Wednesday, August 26, 2015

What Comprises the Value of Diversity & the Importance of Public Temples

If the church holds a value of diversity, what comprises that value?

Does it mean diversity of...

  • theological perspective?
  • economic status?
  • ethnicity?
  • age?
  • sexual orientation?
  • physical abilities?
  • mental abilities?
  • some of the above?
  • all of the above?
  • none of the above?
  • something else?
I base the following reflection that the church is a public place, not an agency of the State, but a place where anyone may gather and consider the questions, activity, and presence of God without fear. With that consideration, people may be inspired to pursue these questions more deeply, and act toward the well-being of neighbor and self. Whereas the church I serve may exist in partnership with the neighborhood, we offer particular lenses to look at the world. We look at the world through Christ, the Bible, and we are influenced by the Lutheran-Christian tradition. This is not to say I or my congregation does this perfectly--only that these are the most faithful beginning points I recognize and employ as an ordained pastor.

My expectation is with the church existing as a public place, I seek a church that is a reflection of the neighborhood. A church that reflects the neighborhood does not happen overnight, and I often wonder if the DNA of my partner Evangelical Lutheran Church in America (ELCA) congregations make it less likely we can exist as public temples in our respective neighborhoods. A recent publication of a study on religious groups and racial diversity does not paint a positive picture of my denomination's work in a particular area. I know that the ELCA works toward the good of their neighbors; I only ask questions about the efficacy of that work (my own included).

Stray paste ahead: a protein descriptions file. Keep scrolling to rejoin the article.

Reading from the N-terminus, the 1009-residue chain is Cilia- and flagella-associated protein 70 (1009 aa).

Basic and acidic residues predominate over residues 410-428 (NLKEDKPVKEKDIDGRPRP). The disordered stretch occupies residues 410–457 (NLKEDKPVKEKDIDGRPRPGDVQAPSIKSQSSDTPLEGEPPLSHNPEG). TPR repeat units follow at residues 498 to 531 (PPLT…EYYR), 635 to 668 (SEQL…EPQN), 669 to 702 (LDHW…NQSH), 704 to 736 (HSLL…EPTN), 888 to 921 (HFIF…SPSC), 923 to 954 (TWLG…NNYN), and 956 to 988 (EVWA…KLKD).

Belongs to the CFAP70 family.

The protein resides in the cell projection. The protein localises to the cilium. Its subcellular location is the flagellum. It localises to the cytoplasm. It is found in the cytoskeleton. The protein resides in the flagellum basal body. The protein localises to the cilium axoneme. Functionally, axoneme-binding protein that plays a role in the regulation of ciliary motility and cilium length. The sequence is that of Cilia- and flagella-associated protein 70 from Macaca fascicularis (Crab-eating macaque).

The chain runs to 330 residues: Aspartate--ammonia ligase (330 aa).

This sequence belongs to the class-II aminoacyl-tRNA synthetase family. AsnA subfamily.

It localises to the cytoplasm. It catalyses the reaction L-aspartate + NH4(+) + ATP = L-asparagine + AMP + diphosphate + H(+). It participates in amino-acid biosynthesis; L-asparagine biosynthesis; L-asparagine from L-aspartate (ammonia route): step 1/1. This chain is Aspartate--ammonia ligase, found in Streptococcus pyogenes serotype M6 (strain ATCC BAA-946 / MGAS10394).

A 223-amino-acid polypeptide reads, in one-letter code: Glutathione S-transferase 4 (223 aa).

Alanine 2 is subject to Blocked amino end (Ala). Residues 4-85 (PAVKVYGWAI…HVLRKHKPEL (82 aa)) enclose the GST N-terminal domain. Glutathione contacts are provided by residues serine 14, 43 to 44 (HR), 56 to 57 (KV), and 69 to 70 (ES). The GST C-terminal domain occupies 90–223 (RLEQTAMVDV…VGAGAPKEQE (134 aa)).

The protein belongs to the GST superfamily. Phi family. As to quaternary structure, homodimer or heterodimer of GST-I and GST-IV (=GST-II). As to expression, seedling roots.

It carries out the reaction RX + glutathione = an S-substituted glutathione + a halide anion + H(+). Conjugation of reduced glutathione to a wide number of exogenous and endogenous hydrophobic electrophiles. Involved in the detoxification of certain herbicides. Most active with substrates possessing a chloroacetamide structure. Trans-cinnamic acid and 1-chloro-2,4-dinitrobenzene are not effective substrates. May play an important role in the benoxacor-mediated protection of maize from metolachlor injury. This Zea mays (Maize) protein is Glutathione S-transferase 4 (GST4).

The linked article and study keep me thinking. At times I have felt shame in what I read over the past 4 weeks. Yet I am once again inspired to ask the question of the Parable of the Good Samaritan, "who is my neighbor?" When I look at this illustrative story and the teaching of Jesus, in combination with a world filled with suspicion, I know that the work of a public temple that reflects the neighborhood is important to the well-being of my neighbor and me.

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